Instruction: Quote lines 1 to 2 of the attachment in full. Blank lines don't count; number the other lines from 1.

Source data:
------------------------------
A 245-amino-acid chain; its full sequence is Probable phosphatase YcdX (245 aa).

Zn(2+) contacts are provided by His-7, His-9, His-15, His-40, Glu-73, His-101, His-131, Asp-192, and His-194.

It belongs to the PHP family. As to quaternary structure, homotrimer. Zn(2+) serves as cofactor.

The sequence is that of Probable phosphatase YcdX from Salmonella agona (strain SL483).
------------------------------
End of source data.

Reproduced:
A 245-amino-acid chain; its full sequence is Probable phosphatase YcdX (245 aa).

Zn(2+) contacts are provided by His-7, His-9, His-15, His-40, Glu-73, His-101, His-131, Asp-192, and His-194.